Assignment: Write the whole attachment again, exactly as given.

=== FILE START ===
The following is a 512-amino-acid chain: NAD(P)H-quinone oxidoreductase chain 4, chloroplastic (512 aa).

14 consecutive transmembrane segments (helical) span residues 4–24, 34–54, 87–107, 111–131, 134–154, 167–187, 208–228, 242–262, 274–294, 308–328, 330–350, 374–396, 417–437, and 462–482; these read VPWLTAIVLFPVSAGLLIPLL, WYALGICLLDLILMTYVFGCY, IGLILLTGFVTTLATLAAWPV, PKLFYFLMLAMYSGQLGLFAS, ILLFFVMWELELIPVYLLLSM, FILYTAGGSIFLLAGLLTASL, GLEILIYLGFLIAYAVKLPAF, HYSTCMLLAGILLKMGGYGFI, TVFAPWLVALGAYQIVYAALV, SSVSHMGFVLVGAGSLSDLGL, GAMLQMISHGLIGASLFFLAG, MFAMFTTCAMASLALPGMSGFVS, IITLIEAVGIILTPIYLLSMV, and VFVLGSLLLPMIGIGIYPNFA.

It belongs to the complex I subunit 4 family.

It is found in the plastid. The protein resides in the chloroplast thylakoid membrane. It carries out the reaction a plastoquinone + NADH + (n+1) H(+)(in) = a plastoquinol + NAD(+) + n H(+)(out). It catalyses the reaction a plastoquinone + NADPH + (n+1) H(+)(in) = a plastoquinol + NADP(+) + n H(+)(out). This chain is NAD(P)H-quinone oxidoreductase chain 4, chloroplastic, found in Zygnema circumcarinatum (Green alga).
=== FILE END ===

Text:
The following is a 512-amino-acid chain: NAD(P)H-quinone oxidoreductase chain 4, chloroplastic (512 aa).

14 consecutive transmembrane segments (helical) span residues 4–24, 34–54, 87–107, 111–131, 134–154, 167–187, 208–228, 242–262, 274–294, 308–328, 330–350, 374–396, 417–437, and 462–482; these read VPWLTAIVLFPVSAGLLIPLL, WYALGICLLDLILMTYVFGCY, IGLILLTGFVTTLATLAAWPV, PKLFYFLMLAMYSGQLGLFAS, ILLFFVMWELELIPVYLLLSM, FILYTAGGSIFLLAGLLTASL, GLEILIYLGFLIAYAVKLPAF, HYSTCMLLAGILLKMGGYGFI, TVFAPWLVALGAYQIVYAALV, SSVSHMGFVLVGAGSLSDLGL, GAMLQMISHGLIGASLFFLAG, MFAMFTTCAMASLALPGMSGFVS, IITLIEAVGIILTPIYLLSMV, and VFVLGSLLLPMIGIGIYPNFA.

It belongs to the complex I subunit 4 family.

It is found in the plastid. The protein resides in the chloroplast thylakoid membrane. It carries out the reaction a plastoquinone + NADH + (n+1) H(+)(in) = a plastoquinol + NAD(+) + n H(+)(out). It catalyses the reaction a plastoquinone + NADPH + (n+1) H(+)(in) = a plastoquinol + NADP(+) + n H(+)(out). This chain is NAD(P)H-quinone oxidoreductase chain 4, chloroplastic, found in Zygnema circumcarinatum (Green alga).